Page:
The New Republic - March 12, 2020

"Many Americans seem to still believe we live in a country with functional institutions. Even as broadly defined“trust”in Congress and the government collapsed, this belief persisted:In 2017, with Trump in office, Pew still found that more than 60 percent of Americans believed the government did a good job “protecting the environment and responding to natural disasters.” Indeed, a lot of the conservative project of corrupting or starving government agencies depends on an almost touching belief in the resiliency of the institutions liberalism built in the twentieth century. Even the people dismantling the government probably believed, at some level, that the CDC could effectively address a massive public health crisis even though its new director was unqualified and its budget had declined for years."

Donald Trump’s televised address to the nation Wednesday night on the coronavirus pandemic failed just about every single test of political rhetoric. It neither reassured the American people nor did it inform them. The markets have continued their dismal tumble, and the White House took the extraordinary step of correcting (or, in Politico parlance, “walking back”) three separate untruths the president managed to deliver, despite seemingly sticking to his prepared remarks.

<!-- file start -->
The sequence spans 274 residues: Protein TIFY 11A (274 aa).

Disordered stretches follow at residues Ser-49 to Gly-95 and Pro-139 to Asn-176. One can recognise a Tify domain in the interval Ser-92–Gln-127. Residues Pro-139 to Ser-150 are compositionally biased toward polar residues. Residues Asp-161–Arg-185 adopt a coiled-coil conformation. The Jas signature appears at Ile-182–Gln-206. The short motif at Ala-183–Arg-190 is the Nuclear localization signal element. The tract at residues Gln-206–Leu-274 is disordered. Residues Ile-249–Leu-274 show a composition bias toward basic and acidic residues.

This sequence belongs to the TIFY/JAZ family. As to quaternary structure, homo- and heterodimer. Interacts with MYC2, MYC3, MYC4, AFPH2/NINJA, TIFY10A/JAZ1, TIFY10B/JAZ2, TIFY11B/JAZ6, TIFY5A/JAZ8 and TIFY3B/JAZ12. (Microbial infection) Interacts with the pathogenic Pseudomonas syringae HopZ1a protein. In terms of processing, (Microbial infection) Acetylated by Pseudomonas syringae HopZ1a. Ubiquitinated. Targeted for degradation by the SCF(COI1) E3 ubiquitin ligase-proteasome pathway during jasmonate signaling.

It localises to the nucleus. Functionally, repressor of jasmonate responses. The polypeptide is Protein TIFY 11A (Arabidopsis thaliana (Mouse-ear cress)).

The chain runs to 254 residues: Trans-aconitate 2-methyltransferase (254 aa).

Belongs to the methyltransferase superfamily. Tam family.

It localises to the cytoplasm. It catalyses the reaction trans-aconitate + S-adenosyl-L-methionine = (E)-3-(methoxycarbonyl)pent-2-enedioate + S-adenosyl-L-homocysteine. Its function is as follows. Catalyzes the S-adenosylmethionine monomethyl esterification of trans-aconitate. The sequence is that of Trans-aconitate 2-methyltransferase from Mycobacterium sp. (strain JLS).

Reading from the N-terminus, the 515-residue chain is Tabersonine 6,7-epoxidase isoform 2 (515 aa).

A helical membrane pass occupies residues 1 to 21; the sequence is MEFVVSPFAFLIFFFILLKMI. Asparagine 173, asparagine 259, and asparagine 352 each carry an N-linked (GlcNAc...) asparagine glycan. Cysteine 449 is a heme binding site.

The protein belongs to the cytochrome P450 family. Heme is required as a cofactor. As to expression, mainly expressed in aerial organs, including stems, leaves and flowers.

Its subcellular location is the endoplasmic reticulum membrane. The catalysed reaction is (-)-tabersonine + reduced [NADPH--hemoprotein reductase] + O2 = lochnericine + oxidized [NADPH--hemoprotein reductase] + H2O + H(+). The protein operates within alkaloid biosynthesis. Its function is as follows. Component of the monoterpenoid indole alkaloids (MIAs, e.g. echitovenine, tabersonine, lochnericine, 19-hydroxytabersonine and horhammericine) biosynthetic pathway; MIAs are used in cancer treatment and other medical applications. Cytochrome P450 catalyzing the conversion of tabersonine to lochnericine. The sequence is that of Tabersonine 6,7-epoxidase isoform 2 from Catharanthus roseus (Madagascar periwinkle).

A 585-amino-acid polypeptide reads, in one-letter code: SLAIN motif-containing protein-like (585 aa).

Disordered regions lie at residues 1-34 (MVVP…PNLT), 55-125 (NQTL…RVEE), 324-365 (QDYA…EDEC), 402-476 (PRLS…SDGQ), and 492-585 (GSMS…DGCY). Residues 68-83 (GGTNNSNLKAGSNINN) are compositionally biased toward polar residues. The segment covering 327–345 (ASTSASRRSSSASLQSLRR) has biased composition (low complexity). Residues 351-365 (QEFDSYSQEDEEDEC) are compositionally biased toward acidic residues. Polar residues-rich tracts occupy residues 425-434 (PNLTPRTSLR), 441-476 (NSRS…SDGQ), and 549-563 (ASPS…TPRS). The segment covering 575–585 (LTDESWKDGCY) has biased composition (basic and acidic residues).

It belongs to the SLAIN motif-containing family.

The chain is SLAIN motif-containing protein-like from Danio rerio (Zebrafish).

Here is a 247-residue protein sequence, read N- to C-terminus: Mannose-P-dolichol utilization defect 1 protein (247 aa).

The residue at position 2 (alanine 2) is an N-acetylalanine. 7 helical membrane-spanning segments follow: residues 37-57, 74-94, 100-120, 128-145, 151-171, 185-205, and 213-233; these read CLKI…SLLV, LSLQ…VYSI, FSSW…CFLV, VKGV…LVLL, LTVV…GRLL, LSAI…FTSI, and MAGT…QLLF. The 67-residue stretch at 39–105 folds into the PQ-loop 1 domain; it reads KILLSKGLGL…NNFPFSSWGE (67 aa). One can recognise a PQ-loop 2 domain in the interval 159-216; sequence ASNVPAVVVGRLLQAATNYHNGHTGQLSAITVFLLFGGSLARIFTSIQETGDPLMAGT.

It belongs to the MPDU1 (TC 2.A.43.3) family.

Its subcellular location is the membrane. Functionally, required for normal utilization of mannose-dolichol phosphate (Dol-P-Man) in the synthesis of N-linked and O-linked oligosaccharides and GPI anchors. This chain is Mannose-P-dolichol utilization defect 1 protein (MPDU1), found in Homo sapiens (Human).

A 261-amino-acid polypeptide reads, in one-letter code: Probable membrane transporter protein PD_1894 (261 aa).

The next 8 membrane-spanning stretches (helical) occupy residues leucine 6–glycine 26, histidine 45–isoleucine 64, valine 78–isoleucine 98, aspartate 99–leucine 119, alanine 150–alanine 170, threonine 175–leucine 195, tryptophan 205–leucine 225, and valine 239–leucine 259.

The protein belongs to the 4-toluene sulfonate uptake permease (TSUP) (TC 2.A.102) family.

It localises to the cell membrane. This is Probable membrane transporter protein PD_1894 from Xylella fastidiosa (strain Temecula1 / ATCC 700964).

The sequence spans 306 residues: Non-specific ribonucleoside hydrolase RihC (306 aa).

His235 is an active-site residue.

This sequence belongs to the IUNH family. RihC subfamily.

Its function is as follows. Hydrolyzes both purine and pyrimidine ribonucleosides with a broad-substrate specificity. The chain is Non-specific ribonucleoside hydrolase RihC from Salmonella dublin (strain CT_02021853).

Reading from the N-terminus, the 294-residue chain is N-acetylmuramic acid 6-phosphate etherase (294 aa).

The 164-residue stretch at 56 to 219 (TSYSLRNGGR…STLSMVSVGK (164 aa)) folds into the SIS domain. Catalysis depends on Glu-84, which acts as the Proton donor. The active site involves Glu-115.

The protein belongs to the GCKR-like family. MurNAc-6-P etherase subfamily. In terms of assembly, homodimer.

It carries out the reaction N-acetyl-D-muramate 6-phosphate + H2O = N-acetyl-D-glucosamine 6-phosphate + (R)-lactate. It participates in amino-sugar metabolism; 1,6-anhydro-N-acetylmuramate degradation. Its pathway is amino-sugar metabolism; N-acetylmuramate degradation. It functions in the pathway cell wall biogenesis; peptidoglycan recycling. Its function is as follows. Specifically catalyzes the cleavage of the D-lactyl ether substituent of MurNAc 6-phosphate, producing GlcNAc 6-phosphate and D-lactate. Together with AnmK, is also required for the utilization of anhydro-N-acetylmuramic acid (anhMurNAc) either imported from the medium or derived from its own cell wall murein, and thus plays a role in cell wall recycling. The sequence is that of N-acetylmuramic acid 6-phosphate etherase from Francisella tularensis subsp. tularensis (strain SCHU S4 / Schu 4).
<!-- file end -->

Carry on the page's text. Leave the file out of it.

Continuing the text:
Not that anyone, at this stage, expected the president to rise to the occasion. It has become apparent that Trump and his staff view a pandemic as a messaging problem that threatens to become a liquidity crisis. The idea that they should have stepped in to contain the virus is as foreign to them as the idea that they now bear the primary responsibility for mitigating it.

Congressional testimony earlier this week featured an illuminating exchange between Representative Andy Harris, a Republican and medical doctor, and Robert Redfield, the director of the Centers for Disease Control and Prevention. Harris mainly wanted to use his time questioning the officials who were testifying before Congress to attack a Democratic proposal to lower drug costs for people on Medicare (Harris worries it would stifle “innovation” in the lucrative world of vaccine manufacturing) and to praise the superior ability of the private sector to handle such crises.

The problem, though, was that the private sector hasn’t yet done anything to slow down the virus. “Quest and LabCorp now are geared up to do [coronavirus tests],” Harris asked. “Could they have geared up sooner?”

“As a clinician like yourself,” Redfield said in his answer, “I guess I anticipated that the private sector would have engaged and helped develop it for the clinical side.” He finished his response with more bewilderment: “I can tell you, having lived through the last eight weeks, I would have loved the private sector to be fully engaged eight weeks ago.”

Here were two men wondering aloud why reality had failed to conform to their ideology. Where was the private sector, exactly, during these eight weeks? How odd that these companies, whose only responsibility is to their shareholders, had failed to make up for the incompetence of this administration. ...
Read full report at The New Republic